The hyper-importance of breakfast as regards overall physical wellness has been largely discredited, but the first meal of the day is still crucial from a psychological perspective. From a strictly corporeal angle, the totality of your day's calorie and nutrient intake matters more than the composition of any individual feedin', but breakfast remains your psyche's best shot at starting the day off on the less-repulsive foot.
I like to make myself a decent breakfast for the same reason I like to make my bed: Because it means two deeds get done properly before I set about another day of fucking up everything in sight. Sometimes the egg-heating and sheet-straightening momentum carries over for a bit, and I make it all the way to noon without losing my phone or eating three beef-and-cream donuts, but even when everything falls to hell as soon as I leave the house, the rest of the day can't take away my early-morning achievement badges.
It's very easy to make a reasonable breakfast. It takes four minutes, 70 cents, and zero talents to scramble a couple of eggs onto an English muffin. But I understand that not everyone has my exact combination of leisure and ambition. If you've got kids, say, or a hangover, your situation could be compromised to the point where you need to seek your eggs elsewhere.
Dunkin' Donuts and Starbucks have new breakfast sandwiches available for people who don't make their beds. I'll tell you all about them, and then you can decide whether either one fits into your idea of the good life.
Dunkin' Donuts' Chicken Apple Sausage Breakfast Sandwich
This is a weird one. It starts off humbly enough on an undercooked English muffin and features the obligatory slice of flavorless orange cheese, but both the sausage and egg components are departures from what I've come to expect from New England's most overrated culinary institution (Dunkin' Donuts coffee is awful, and most of the food is mediocre).
The fried-egg disk was light and fluffy, and the yolk-like element was reassuringly misshapen and off-center—I get suspicious when there's a perfect sphere of Crayola-yellow protein in the middle of a fast-food egg patty. I'm not saying this egg was freshly hatched and cooked to order, but I don't think it's overly naïve to assume it had contact with a hen at some point in 2014. So thumbs up to the egg.
The sausage was a more complicated affair. First off, it came in split-link form rather than the traditional patty; it looked like a butterflied hot dog. That's all right, though it did throw off muffin coverage and bite consistency to a certain extent. It was indeed sweet, as promised by the marketing copy, though I'd never have guessed the flavor crystals floating in the loosely packed casing were apple bits. Overall, I'd call the sausage a success, though, because I'm an easy grader, and because it wasn't greasy or otherwise distasteful. My sandwich was undone by the nearly raw English muffin, but if you happen upon a donutician with a better feel for the oven, you could do worse for $3.79.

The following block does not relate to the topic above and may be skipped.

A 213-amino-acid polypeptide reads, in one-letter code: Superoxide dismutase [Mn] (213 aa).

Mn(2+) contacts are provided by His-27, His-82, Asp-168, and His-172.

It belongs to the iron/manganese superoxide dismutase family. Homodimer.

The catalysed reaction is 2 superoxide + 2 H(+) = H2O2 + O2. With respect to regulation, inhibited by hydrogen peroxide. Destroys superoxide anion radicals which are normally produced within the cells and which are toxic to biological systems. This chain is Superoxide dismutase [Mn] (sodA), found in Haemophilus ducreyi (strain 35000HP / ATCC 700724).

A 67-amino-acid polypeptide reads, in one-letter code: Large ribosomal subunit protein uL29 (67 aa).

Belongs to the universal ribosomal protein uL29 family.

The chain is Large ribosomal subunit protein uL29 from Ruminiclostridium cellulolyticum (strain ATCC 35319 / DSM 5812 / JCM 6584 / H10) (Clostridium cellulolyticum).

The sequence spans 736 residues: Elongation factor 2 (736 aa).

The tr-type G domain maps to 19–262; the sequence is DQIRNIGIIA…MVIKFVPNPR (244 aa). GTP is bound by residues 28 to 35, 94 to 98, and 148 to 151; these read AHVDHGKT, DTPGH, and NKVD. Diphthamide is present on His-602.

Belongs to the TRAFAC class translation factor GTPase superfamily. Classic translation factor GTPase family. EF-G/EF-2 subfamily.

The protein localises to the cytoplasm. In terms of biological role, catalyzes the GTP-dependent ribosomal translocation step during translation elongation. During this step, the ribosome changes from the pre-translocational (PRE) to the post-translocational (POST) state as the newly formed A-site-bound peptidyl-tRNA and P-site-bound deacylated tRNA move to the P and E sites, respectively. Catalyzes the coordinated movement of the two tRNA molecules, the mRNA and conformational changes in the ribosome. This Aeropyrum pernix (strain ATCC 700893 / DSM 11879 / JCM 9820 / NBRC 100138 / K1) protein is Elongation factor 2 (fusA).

Starbucks' Slow-Roasted Ham and Swiss Breakfast Sandwich.
I'm not sure why this mouthful of words omits the critical information that this sandwich is served on a croissant roll. I realize that's a dangerously European word to put on a ham-sandwich billboard, but at least it means something concrete, unlike "slow-roasted" (in this context), and it's not as if Starbucks is squeamish about making us talk funny. Anyhow, damn good bun on this sandwich. It's buttery and flaky, with enough salt to balance the sweetness, and is marred only by a bit more grease than strictly necessary.
The ham was disappointing. It wasn't slimy, which is usually enough to guarantee a pleasant ham experience, but this was just a tiny pile (maybe an ounce and a quarter) of thinly sliced pink meat that lacked any sort of smoky or otherwise hammy character— it may as well have been turkey or some other damn thing. The egg disk wasn't very good, either. It was too thin and rubbery, and the color scheme was disconcerting: yellow on top and white underneath.
The endeavor was salvaged by some of the best fast-food cheese I've come across. The melted Swiss was rich and tangy, and a nice counterpoint to the croissant bun. It's tough to recommend a $4.45 breakfast sandwich with weak eggs and meat, but the very good bread and cheese make Starbucks the winner this time. (Please start making your own breakfast.)
Will Gordon loves life and tolerates dissent. He lives in Cambridge, Mass., and has visited all of the other New England states, including, come to think of it, Vermont. Find him on Twitter@WillGordonAgain.
Image by Sam Woolley.
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